Osborne’s bank reform criticized by Commission

Chancellor George Osborne

Chancellor George Osborne

The Parliamentary Commission on Banking Standards has criticized the Chancellor George Osborne’s bank reform as it is simply unbalanced and inadequate. The Commission has underlined that the financial regulator should be given competence to separate high street and investment banking.

Critique

On the 11th of March, Chancellor George Osborne is widely expected to be criticized for his proposed bank reform by the Parliamentary Commission on Banking Standards which is responsible for finding ways to reform the UK bank industry. The Commission holds an opinion that the financial regulator should be given competence to separate high street and investment banking.

The Chancellor George Osborne’s bank reform (Banking Reform Bill) is to be discussed and deeply analyzed in parliament on the 11th of March. With the known statements of MPs, including Conservative MP Andrew Tyrie, it is much expected that Chancellor George Osborne will be asked to change proposed dispositions of the bank reform as the current proposals have not fit the bill. Furthermore, Andrew Tyrie underlined that the Osborne’s bank reform should be improved to be more effective.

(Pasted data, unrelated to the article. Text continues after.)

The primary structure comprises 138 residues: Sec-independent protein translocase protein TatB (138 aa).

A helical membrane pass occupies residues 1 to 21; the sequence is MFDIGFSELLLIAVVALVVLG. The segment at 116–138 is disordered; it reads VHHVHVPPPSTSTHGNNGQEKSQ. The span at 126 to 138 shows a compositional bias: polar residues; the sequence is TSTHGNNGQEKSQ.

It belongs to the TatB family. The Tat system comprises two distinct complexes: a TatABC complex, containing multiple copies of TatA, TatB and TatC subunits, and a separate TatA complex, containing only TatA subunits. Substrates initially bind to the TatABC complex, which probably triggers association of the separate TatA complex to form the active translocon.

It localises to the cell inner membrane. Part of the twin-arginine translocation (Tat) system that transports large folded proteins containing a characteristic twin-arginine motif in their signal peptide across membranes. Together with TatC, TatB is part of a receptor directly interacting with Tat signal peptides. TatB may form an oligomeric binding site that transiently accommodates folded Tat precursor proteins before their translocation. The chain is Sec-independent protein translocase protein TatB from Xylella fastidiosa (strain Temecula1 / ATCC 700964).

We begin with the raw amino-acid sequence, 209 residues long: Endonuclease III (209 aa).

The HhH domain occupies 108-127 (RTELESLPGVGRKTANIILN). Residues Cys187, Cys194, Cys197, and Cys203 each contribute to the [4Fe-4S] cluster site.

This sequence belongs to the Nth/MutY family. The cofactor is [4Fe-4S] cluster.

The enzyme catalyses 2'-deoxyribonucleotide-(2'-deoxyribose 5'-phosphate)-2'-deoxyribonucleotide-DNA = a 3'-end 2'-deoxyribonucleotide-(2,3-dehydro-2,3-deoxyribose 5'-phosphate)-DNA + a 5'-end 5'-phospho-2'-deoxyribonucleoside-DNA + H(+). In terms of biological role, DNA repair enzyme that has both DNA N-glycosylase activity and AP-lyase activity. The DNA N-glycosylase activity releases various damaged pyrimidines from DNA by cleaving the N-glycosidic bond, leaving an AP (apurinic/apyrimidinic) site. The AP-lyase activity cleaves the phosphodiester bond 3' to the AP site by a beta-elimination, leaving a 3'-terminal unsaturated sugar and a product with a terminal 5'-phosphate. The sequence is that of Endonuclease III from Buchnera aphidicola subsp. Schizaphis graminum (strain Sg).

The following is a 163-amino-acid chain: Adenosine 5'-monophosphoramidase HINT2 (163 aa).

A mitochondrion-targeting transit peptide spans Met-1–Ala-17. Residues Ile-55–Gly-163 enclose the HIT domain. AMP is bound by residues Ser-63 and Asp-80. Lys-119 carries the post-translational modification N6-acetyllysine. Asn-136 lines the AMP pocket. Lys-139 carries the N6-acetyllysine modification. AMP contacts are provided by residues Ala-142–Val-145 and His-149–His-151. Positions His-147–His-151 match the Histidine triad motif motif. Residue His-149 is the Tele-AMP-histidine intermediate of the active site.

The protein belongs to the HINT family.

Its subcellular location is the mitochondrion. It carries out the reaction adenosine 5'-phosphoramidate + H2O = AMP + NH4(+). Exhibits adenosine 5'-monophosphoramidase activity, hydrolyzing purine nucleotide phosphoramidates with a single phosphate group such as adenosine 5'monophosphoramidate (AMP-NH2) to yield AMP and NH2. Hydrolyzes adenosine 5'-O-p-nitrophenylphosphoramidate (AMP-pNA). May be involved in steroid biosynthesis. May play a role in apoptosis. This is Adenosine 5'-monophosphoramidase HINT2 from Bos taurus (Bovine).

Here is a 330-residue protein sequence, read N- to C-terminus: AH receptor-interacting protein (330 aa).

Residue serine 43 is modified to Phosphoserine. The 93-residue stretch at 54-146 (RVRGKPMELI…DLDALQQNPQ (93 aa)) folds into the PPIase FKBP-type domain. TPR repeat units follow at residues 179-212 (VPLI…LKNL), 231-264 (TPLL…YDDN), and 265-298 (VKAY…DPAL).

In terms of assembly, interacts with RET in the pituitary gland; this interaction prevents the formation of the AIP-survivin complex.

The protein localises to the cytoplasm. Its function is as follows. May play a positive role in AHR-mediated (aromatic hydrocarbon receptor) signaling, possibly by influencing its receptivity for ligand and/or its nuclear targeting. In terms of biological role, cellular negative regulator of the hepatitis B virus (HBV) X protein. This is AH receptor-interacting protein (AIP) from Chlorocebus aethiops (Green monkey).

Accordingly, the Parliamentary Commission on Banking Standards is believed to state that watchdogs bodies should be given competence to break up the banking industry. The Commission, however, also underlines need of sufficient safeguards as well.

What is important is the fact that the current Chancellor George Osborne’s reform assumes that banks will be obliged to ring-fence high street operations in order to safen them from the hazardous investment banking divisions. These proposed changes are designed this was so that the risk of hefty bailouts would be significantly reduced.

However, the Parliamentary Commission on Banking Standards aims to give financial regulators competence to demand complete separation. Andrew Tyrie highlighted: “Granting the regulator a reserve power to impose full separation provides a clear incentive for the banks to respect the ring-fence,” adding that that those banks, which will not observe rules, will be consequently split up, however, after review and with approval of Treasury .

The origins

The origins of the bank reform are simply prosaic as the UK government is strongly determined to prevent a possible repetition of the need of  bailouts to salvage banks as it was done in the case of  Lloyds Banking Group, etc. And the Parliamentary Commission on Banking Standards, which is to evaluate the UK government plans before their implementation, wants the Osborne’s bank reform to be much more radical and wants to give the watchdog competence even to split up the individual bank that will not observe new rules.

Certainly, the UK banking industry is not satisfied with all what is going on as it believes that the strictness of the new rules might lead to the loss of the reputable position of UK banks. According to the British Bankers’ Association (BBA), the reforms would lead to increased insecurity, not to mention that raising capital is expected to be much more difficult.  However, the statement of the British Bankers’ Association was not taken much into consideration by the Parliamentary Commission on Banking Standards.

Jay Raol

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